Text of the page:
The term “cell surface indicator” as used herein refers to a compound or a plurality of compounds that will bind to a cell surface antigen directly or indirectly, and thereby selectively indicate the presence of the cell surface antigen. Suitable “cell surface indicators” include, but are not limited to, cell surface antigen-specific monoclonal or polyclonal antibodies, or derivatives or combinations thereof, and which may be directly or indirectly linked to a signaling moiety. The “cell surface indicator” may be a ligand that can bind to the cell surface antigen, wherein the ligand may be a protein, peptide, carbohydrate, lipid or nucleic acid that is directly or indirectly linked to a signaling moiety.

The term “flow cytometer” as used herein refers to any device that will irradiate a particle suspended in a fluid medium with light at a first wavelength, and is capable of detecting a light at the same or a different wavelength, wherein the detected light indicates the presence of a cell or an indicator thereon. The “flow cytometer” may be coupled to a cell sorter that is capable of isolating the particle or cell from other particles or cells not emitting the second light.

The term “reagent capable of generating luminescence in the presence of ATP” as used herein refers to a single reagent or combination of components that, in the presence of ATP, will generate luminescence. The amount of luminescence may be reliably related to the amount of ATP present. An example of a reagent suitable for use in the present invention is the combination of luciferin and luciferase as described by Crouch et al. (J. Immunol. Meth. 160, 81-88 (2000)) and Bradbury et al. (J. Immunol. Meth. 240, 79-92 (2000) incorporated herein by reference in their entireties.

The term “toxicity” as used herein refers to the ability of a compound or a combination of compounds to negatively modulate the proliferation of a population of hematopoietic stem or progenitor cells. It will be understood that the toxicity of a compound or compounds may be effective against one hematopoietic cell lineage and not against another, and may further include the ability of a compound to modulate the differentiation of a hematopoietic stem or progenitor cell.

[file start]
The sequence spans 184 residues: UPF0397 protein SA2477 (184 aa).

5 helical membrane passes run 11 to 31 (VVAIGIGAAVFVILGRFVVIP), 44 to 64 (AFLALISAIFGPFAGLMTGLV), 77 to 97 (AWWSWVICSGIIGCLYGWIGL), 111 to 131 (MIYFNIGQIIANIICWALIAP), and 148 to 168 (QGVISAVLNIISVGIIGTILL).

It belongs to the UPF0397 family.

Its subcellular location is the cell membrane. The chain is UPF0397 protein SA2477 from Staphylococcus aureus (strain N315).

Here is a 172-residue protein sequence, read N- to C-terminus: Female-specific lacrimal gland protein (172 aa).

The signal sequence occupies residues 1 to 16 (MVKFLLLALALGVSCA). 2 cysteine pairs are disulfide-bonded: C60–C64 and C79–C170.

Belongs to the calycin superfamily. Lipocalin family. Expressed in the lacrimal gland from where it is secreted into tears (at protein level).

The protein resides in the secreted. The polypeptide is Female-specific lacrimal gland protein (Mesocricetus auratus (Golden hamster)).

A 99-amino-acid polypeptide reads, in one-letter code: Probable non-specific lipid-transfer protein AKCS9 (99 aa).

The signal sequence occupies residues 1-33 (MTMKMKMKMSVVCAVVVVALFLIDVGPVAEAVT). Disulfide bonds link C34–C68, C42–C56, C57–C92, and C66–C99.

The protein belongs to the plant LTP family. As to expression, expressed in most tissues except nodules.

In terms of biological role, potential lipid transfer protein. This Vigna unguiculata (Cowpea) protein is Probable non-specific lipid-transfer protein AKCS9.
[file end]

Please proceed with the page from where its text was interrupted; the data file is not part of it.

The term “differentially distinguishable” as used herein refers to hematopoietic stem and progenitor cells, or any other animal cell, the proliferation status of which may be usefully determined by the assay methods of the present invention and which can be characterized into subpopulations based on, for example, different complements of cell surface markers.

Following longstanding law convention, the terms “a” and “an” as used herein, including the claims, are understood to mean “one” or “more”.

Abbreviations

Abbreviations used in the present specification include the following: IL, interleukin; PBMC, peripheral blood mononuclear cells; PBS, phosphate-buffered saline (10 mM phosphate, 138 mM NaCl, 2.7 mM KCl, pH 7.4); FBS, fetal bovine serum; BSA, bovine serum albumen

Reference now will be made in detail to the aspects and embodiments of the invention. Each example is provided by way of explanation of the invention, and not a limitation of the invention. In fact, it will be apparent to those skilled in the art that various modifications, combination, additions, deletions and variations can be made in the present invention without departing from the scope or spirit of the invention. For instance, features illustrated or described as part of one embodiment can be used in another embodiment to yield a still further embodiment. It is intended that the present invention covers such modifications, combinations, additions, deletions and variations as come within the scope of the appended claims and their equivalents.